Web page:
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Newspaper Archive of
The Sylva Herald and Rualite
Sylva , North Carolina
March 29, 2012     The Sylva Herald and Rualite
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March 29, 2012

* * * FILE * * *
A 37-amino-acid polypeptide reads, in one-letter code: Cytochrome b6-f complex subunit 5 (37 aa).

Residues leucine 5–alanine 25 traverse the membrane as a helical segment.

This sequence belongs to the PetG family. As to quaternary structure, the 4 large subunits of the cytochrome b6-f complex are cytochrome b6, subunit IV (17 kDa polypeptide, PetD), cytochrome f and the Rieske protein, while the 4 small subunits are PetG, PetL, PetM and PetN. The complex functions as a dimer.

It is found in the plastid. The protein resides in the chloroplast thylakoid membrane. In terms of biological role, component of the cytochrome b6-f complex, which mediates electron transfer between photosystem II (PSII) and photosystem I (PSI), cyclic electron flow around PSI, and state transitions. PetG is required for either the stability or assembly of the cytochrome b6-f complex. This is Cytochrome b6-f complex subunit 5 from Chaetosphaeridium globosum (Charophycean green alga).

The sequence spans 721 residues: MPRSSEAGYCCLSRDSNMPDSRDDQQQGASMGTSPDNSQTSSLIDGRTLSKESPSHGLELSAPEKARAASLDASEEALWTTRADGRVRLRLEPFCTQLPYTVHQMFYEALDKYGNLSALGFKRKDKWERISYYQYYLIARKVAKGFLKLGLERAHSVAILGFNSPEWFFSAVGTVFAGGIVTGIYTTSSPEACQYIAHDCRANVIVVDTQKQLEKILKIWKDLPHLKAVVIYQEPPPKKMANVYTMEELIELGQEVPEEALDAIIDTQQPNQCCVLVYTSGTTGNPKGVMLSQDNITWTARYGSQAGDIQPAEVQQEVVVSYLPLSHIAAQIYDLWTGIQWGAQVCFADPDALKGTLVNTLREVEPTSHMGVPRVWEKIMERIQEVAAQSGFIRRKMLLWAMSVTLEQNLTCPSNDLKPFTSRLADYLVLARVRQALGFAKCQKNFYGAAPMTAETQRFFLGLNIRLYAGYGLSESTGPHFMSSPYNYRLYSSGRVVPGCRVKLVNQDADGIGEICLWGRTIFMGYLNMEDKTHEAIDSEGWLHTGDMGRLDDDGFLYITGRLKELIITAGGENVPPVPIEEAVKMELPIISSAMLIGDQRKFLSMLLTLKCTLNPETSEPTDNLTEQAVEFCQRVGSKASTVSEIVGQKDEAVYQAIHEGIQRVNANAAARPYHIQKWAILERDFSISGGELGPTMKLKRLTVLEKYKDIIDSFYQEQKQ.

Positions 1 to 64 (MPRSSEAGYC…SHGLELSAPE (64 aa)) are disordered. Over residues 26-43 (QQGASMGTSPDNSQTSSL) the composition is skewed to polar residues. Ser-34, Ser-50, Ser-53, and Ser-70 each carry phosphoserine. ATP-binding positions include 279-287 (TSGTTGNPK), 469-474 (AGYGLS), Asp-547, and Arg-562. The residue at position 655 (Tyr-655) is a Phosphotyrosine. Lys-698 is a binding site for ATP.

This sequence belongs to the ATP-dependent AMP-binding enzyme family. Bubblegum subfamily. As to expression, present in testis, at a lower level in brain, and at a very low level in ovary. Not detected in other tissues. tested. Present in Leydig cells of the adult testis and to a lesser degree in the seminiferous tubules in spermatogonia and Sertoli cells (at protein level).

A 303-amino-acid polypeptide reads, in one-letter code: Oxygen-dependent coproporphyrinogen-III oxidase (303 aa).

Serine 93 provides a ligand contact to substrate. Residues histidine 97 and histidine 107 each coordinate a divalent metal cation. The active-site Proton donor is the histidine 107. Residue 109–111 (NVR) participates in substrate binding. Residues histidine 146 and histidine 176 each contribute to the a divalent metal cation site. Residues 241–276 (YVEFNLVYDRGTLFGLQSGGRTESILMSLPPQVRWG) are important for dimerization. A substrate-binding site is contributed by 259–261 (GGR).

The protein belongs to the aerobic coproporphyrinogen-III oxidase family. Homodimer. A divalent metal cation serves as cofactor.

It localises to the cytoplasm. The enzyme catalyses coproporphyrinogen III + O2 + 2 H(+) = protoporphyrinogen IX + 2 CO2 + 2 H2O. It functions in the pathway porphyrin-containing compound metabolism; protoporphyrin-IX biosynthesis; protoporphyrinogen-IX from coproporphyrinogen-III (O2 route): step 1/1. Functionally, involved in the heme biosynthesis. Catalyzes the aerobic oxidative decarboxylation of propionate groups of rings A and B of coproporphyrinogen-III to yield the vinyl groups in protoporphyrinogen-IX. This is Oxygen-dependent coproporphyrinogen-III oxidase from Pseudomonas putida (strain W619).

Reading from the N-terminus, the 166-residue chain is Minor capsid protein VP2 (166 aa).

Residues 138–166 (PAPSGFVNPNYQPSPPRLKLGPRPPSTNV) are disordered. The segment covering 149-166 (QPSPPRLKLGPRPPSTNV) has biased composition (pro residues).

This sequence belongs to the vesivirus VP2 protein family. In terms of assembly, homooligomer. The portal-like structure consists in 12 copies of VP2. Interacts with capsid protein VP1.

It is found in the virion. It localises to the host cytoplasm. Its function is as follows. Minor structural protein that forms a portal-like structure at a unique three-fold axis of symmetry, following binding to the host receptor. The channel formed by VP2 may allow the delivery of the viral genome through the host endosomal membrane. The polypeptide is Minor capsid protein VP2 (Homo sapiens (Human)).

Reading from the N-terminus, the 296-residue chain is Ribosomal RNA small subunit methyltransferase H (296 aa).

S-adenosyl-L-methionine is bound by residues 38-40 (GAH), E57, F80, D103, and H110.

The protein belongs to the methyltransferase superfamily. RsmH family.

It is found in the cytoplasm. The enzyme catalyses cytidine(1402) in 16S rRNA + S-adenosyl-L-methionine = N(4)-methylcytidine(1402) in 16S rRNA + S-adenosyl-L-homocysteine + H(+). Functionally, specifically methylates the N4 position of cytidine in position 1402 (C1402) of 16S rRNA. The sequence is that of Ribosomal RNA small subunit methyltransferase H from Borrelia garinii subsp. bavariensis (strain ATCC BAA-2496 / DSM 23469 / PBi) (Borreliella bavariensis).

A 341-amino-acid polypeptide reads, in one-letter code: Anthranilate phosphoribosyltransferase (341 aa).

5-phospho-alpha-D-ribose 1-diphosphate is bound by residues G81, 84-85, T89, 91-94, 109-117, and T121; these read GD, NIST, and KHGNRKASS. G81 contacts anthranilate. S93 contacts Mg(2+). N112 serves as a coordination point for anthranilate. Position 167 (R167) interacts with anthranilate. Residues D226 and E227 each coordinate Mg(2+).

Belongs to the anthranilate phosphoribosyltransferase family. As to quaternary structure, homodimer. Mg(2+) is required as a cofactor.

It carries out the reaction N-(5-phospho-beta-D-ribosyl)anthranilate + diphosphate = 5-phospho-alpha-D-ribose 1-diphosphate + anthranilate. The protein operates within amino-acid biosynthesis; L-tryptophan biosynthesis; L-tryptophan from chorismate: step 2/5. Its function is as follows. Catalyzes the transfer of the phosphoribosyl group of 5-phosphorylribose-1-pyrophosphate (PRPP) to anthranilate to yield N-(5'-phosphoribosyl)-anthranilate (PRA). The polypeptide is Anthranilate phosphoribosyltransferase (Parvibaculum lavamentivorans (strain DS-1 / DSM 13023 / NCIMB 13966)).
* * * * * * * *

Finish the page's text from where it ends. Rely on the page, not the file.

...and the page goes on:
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THeE SYLVA March 29, 2012 Casey-McDonald pens book on county's African-Americans By Maggie Tobias Registry at the Jackson "We were justtacked on. something for their com- Victoria Casey-McDonald of Sylva will read from "Just Over the Hill" at City Lights Friday, March 30, at 6:30 p.m. T he history of local African-Ameri- cans is one of the most neglected aspects of Ja0kson County's past, which is why Sylva writer Victoria Casey-McDonald tackled it in her new book. "I want people to know that we as African-Ameri- cans are really Appala- chians as much as the whites are Appalachians," she said.. Casey-McDonald will read from her book "Just Over the Hill" on Friday, March 30, at 6:30 p.m. at City Lights Bookstore. Casey-McDonald, 69, grew up in Jackson County and said this book is largely the history of herself and her relatives. None of their history was recorded, she said, and her relatives never told her much of it. In order to write the book, she had to dig through archives and old newspaper articles to trace the history of African- Americans in Appalachia. While looking through archives of the Civil War County Historical Society, Casey-McDonald said she was shocked to find the black soldiers lumped at the end of the list instead of in alphabetical order with the other names. That's what it's all about. I'm tired of being tacked on and put at the end," she said. "The people that I wrote about, I tried to show that they were a part of their community and they did Victoria Casey-McDonald of Sylva is the author of a new local history book, "Just Over the Hill," that focuses on the fives of African-Americans in Jackson County. She will read from the book Friday, March 30, at 6:30 p.m. at City Lights Bookstore. munity." For years, African- Americans have had a hand in every aspect of Jackson County life and represented every profession, Casey- McDonald said. "That's what I want peo- ple to understand - that these people were people who had skills," she said. The book begins with a poetic, semi-fictional account of her great-great- grandmother coming to North Carolina from the West coast of Africa. "I was told she was about 8 years old," Casey-Mc- Donald said. Casey-McDonald starts with the story of where her relatives came from to clear up confusion around the origins of blacks in Jackson County and to set the record straight that they weren't all descended from convicts. Casey-McDonald ex- plains the confusion her grandmother must have felt, being separated from Please see Book, 6C 00Appalachian amht,rs Garza, Woodall to read at City Lights By Maggie Tobias Excerpts from the books I being isolated as children hree Appalachian women will sign books and cel- ebrate their .shared love of literature at an event set for 2 p.m. Saturday, March 31, at City Lights Bookstore Amy Garza of Sylva will have her newest book ,, g" ,, ". which features art- Garza work from her sis- ter, Doreyl Cain of Tuckas- egee, and Barbara Woodall of Dillard, Ga., will discuss her memoir "It,s Not My Mountain Anymore." The three women will talk about how they conceived their work, and how they are connected through common themes of Appalachian life and landscape. will be read, and there will be time for discussion. "Said the Leaf," featured last fall in The Herald, is Garza's seventh book and is published by Catch the Spirit of Ap- palachia, the publish- ing company founded by Garza and her sister.  ....... The idea for the book came to Garza 60 years ago in 1951. Images of mountain landscapes and colorful fall leaves had such a profound effect on her as a child that she turned the experience into a poem years later, and finally into a book. "I suppose my love for the mountains came from my sister and brother and Woodail in a little mountain cove in Tuckasegee," Garza said. "The whole world was surrounded by beautiful seasons. The leaves of the trees would bud in spring, grow lush in summer, turn dramatic in a color- filled autumn, and die in winter leav- ing a brown carpet on which to slide d6wia ifie "hioun- tain with wind in your hair." Garza writes her ideas of what a leaf going through seasonal transformations would say. "With my sister illus- trating the book, it is a perfect example of the his- tory of our partnership in storytelling for the past 25 Please see Authors, 6C Amy Garza of Sylva will read from her book "Said the Leaf" at City Lights Book- store on Saturday, March 31, at 2 p.m. The poetry in the book was inspired by her Tuckasegee childhood and the mountains' fall foliage. The colorful watercolor illustrations are by her sister, Doreyl Cain of Tuckasegee. SMHS Show moky Mountain High School's Show Choir left Sylva at 6 a.m. Wednesday on their way to per- form with hundreds of other high school students in Festival Disney at Disney World in Orlando, Fla. Their performance is scheduled for Smoky Mountain High School's 56-member Show Choir - including, from left, Heath Morgan, Mandi Dean, Alyssa Mitchell, Caleb Parham, Brett Wilde, Devan Youmans and Erik Myers - left Wednesday to compete at Festival Disney hoir to compete today at Festival Disney Heller, keyboard, along with students Brett Wilde, electric guitar, Chris Benavides, electric bass, and Logan Gentry, drum set. Charae Melton is the group's choreog- rapher. SMHS students will perform before a at Disney World in Orlando, Fla. The ensemble, directed by SMHS Choral Director Linda Haggard, will perform a 20- minute song-and-dance routine for a panel of judges today (Thursday). - Herald photo by Nick Breedlove today (Thursday) at 2:30 p.m. The 56- member ensemble, which is Choral Direc- tor Linda Haggard's largest to date, will perform the 20-minute song-and-dance routine they have been rehearsing for three months. Accompanying the group will be Bryan three-judge panel ofnatiohally recognized music educators, each of whom will have original copies of the music with all the choir's markings. Judges will follow the music closely to make sure the students are singing what's written, Haggard said. The Show Choir set is made up of chart- topping hits that span almost six decades. They start off with the 1971 No. 1 hit by Three Dog Night, "Joy to the World," fol- lowed by a small section of Queen's No. 1 "Bohemian Rhapsody," which flows into Coldplay's chart-topper "Viva la Vida" (sung a cappella - no accompaniment - with nine different vocal parts). "Viva" is followed by Alicia Keys and Glee's ar- rangement of the No. 1 hit "Empire State of Mind." Next comes Michael Buble's smash '"Sway," which features salsa dane- ing and some singing in Spanish. "Sway" is followed by Michael Jackson's No. 1, "Man in the Mirror," which is followed by Adele's hit, "Someone Like You." The Beatles classic "Here Comes the Sun" (also a cappella) is next, and the set ends with Fleetwood Mac's No. 1, "Don't Stop." Students assist Haggard in deciding what music goes into the show, and a lot of time is spent singing through potential set pieces, she said. Once the songs are selected, the "real work" begins, she said. This year's show choir performing group is split between two class periods, with first period made up of freshmen and sophomores, and second period including juniors and seniors as well as the student Please see Choir, 6C